The forthcoming FDA compliance policy will prioritize enforcement of ‘premarket authorization requirements’ for non-tobacco flavored e-cigs. Schumer says it’s the way the FDA settles on the broad definition of ‘authorization’ that matters. Schumer says that while the FDA plans to share more information with him on the details of the finalized ban in the coming weeks, he is adding to the ‘suggestion box’ preemptively given the administration’s general lean toward industry over consumers. Schumer wants to ensure that what are called Premarket Tobacco Product Applications (PMTAs) appropriately consider the current health crisis that has resulted in hundreds of cases of lung injury and a number of deaths. The FDA currently says its forthcoming plan will “codify the procedures by which the FDA will review, establish and require” manufacturers to act and what records they must keep. Schumer says all these semantics matter and the broad scope of this effort cannot be allowed to lose its intent: getting the most egregious kid-friendly flavors out of the marketplace. By signaling to the FDA before the plan is finalized, Schumer says advocates can help push the agency to get things right out the gate.
Earlier this year, Schumer was successful in a push to get the outgoing FDA Commissioner to take action on kid-friendly e-cig flavors domestically.
E-cigarettes are battery-operated devices that are designed to resemble traditional cigarettes. E-cigarettes contain a mechanism inside the device that heats up liquid nicotine and turns it into a vapor that users then inhale and exhale. Unlike conventional cigarettes, however, e-cigarettes do not contain tobacco, a key difference that has led some to deem e-cigarettes safer to smoke. Yet, not all health risks are known, and some studies have highlighted the dangers of e-cigarettes. For example, a study published in the New England Journal of Medicine found that some higher voltage e-cigarettes can contain cancer-causing formaldehyde at levels up to fifteen times more than regular cigarettes. In addition, e-cigarettes contain nicotine, a chemical that has been shown to have negative health impacts on adolescent brain development. According to the Surgeon General, the effects of nicotine exposure during youth and young adulthood can be long-lasting and can include lower impulse control and mood disorders. The nicotine in e-cigarettes and other tobacco products can prime young brains for addiction to other drugs, such as cocaine and methamphetamine. Moreover, youth who use a tobacco product, like e-cigarettes, are more likely to go on to use other tobacco products, like conventional cigarettes, according to experts.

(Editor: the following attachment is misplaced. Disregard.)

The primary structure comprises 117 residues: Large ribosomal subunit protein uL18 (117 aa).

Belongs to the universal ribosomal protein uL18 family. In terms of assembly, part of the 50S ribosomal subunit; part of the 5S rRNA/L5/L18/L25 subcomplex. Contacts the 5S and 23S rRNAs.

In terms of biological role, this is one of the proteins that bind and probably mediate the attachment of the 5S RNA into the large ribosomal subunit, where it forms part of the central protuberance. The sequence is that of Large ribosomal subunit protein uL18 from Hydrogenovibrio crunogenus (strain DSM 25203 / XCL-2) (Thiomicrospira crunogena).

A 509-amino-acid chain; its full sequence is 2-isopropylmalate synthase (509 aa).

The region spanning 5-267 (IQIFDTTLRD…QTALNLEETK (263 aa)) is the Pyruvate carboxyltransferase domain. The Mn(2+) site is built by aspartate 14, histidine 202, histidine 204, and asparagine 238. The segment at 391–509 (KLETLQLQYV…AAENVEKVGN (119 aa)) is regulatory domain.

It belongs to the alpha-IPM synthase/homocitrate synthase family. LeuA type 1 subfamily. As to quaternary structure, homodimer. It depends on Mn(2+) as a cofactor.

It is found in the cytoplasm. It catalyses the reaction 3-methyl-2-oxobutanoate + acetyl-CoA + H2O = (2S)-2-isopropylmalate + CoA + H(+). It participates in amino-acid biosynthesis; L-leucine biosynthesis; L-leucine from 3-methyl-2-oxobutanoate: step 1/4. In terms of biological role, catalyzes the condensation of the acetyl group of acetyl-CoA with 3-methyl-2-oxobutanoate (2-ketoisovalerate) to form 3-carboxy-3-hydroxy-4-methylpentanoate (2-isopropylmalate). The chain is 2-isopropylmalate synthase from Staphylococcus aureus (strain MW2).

The Centers for Disease Control and Prevention (CDC) has reported that youth tobacco use has reached its highest level in years due to an increase in e-cigarette popularity, which has reversed progress on the use of products that contain nicotine. While the overall proportion of high school students using tobacco products fell in recent years, there has been an increase in reported e-cigarette use, which doubled from 11.7 percent to 20.8 percent between 2017 and 2018, according to the CDC. This means that there were a staggering 1.5 million more youth e-cigarette users in 2018 than 2017. Last year, the rate of overall tobacco use among high school students jumped from 19.6 percent to 27.1 percent, and increase of 7.5 percent that is largely attributed to e-cigarette use.